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Im writing an essay on otherness and why it occurs in our world today can you help me clarify this topic?
Sorry Caroline I can’t help with homework, assignments, theses and so on. See my commenting policy. Good luck with your essay.
Tried to find a nice definition/description of othering and otherness for a piece on asylum seekers as figures in EU policy.Your text was very helpful. Thanks a lot for that!
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I’m glad this helped your piece on asylum seekers, Adrián. Thanks for stopping by and reading!
I want to cite this page for a paper, but don’t see your cite info
The citation for my article is below. Thanks for reading!
Zevallos, Z. (2011) ‘What is Otherness?,’ The Other Sociologist, 14 Oct, https://othersociologist.com/otherness-resources/
Thank you for such great articles and even providing the citation – thank you so much!!!!!!!
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Thanks for including a thorough list of references. Very useful in tracking down foundational texts on “otherness”.
Thanks and you’re welcome, Charcamolson!
I read your piece with interest, infact, I am going to re-read it in peace once I print it out (I hate reading online)… This fits in wonderfully with the concept of self-stigmatization and charisma. There is a German sociologist who did quite a lot of work on this, Wolfgang Lipp… It essentially states that by self-stigmatizing, a group can achieve otherness… That is how many large groupings work, notably religions and more extremist political parties…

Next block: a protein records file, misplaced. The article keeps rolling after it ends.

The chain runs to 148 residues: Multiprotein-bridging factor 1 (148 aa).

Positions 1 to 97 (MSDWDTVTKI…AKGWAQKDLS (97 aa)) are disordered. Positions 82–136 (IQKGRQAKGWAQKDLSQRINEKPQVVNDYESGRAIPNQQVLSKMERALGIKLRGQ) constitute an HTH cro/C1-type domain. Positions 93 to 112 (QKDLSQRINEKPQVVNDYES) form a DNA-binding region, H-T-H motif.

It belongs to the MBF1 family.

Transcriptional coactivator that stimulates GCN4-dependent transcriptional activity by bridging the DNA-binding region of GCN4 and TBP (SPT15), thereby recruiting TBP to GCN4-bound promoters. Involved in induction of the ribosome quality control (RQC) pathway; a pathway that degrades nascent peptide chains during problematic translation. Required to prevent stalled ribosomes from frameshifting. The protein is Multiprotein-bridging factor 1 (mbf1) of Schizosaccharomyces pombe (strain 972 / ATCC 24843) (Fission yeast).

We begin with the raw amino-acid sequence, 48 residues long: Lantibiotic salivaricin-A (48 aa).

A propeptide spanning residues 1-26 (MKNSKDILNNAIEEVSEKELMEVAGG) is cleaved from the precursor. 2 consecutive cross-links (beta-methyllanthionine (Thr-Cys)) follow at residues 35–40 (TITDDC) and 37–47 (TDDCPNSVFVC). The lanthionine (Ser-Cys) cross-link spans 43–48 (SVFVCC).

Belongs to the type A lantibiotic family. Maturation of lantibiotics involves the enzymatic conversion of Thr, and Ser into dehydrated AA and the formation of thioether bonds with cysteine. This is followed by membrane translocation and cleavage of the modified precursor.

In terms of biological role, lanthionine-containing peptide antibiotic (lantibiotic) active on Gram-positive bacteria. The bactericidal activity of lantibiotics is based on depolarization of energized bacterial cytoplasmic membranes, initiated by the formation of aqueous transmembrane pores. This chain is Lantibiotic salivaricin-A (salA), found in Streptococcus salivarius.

Thanks very much for your comment and your recommendation, Marton. Otherness is not really a status that people achieve, it is a concept that describes how minority or less powerful groups are positioned as inferior to dominant groups. It is a marker of difference that is imposed, not adopted. Religious groups are not self-stigmatising. Religious groups are a collection of believers united by their ideas, values and practices. They can be Othered, where they are minority or less powerful groups, or they can do the Othering, where they are in a dominant position in society. Extremist political parties do not self-stigmatise. They adopt a worldview that rejects mainstream politics, usually through the use of symbolic or physical violence. Stigma is also something that is imposed; it is a value judgement that dominant groups place on individuals who are perceived not to follow the norm, such as drug users. See Becker’s classic study, which also shows how stigmatisation is a process used to validate the beliefs and power of elites. Speak to you again next time!